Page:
Any business or property owner that plans to demolish or renovate buildings must take steps to test for the presence of asbestos. This is required because asbestos must be properly handled and removed to prevent the toxic fiber from being released into the air or contaminating soil or water.
Many parties take this responsibility seriously. The understand that asbestos can cause catastrophic damage to people’s health if they breathe in the airborne particles, so they hire someone to test materials. If asbestos is found, certified asbestos abatement companies can come in and properly remove and dispose of the contaminated materials. However, this does not always happen.
Recently, a man was put on probation and fined for wire fraud stemming from unlawful asbestos testing practices. According to reports, the man owned an environmental consulting firm that was hired to test materials that may have contained asbestos. Several companies enlisted the services of the firm, but the man was not actually providing those services.
Sources state that the man would receive materials from a demolition or renovation site. He was supposed to send these materials to a lab to have them tested, but on at least one occasion, he did not. Instead, he sent one demolition company a notice that the materials tested negative for asbestos and a bill for nearly $2,000. The problem was he never actually sent the materials in for testing.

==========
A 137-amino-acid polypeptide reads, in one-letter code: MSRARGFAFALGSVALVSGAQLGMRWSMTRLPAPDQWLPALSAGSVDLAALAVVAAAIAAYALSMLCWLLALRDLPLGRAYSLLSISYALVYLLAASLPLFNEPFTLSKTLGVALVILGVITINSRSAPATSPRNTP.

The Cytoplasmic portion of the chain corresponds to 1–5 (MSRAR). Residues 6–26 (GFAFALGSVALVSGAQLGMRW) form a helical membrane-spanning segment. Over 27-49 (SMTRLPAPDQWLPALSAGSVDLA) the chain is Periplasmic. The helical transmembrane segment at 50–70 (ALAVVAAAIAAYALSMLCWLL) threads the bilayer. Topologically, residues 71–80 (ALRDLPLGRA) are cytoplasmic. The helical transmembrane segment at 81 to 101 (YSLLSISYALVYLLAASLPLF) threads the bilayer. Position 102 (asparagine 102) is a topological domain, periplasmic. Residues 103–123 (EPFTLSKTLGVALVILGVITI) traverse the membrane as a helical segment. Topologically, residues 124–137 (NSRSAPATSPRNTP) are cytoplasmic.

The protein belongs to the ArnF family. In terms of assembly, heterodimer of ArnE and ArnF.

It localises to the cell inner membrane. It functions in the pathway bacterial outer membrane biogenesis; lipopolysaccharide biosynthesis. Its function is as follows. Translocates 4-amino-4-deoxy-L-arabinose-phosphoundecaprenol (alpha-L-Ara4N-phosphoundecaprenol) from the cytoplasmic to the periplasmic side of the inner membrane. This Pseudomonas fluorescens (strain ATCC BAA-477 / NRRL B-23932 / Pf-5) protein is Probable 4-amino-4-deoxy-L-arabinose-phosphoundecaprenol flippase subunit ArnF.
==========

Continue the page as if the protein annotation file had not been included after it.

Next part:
Not only were the man’s actions grounds for criminal charges of fraud, they could have also put the lives of the people on the jobsite in danger. Workers likely continued work on the project without the critical protective gear, leaving them vulnerable to breathing in potentially toxic materials.
Violations of asbestos regulations should be taken very seriously, not only by the government but also by the people who may have had their health compromised by exposure to asbestos. Victims who have gotten sick as a result of negligent or reckless asbestos practices should know that they do have the right to speak with an attorney to learn about their rights and consider the decision to take legal action.
Source: The Knoxville News-Sentinel, “Alcoa: Fake asbestos report nets businessman probation, fine,” Jan. 27, 2015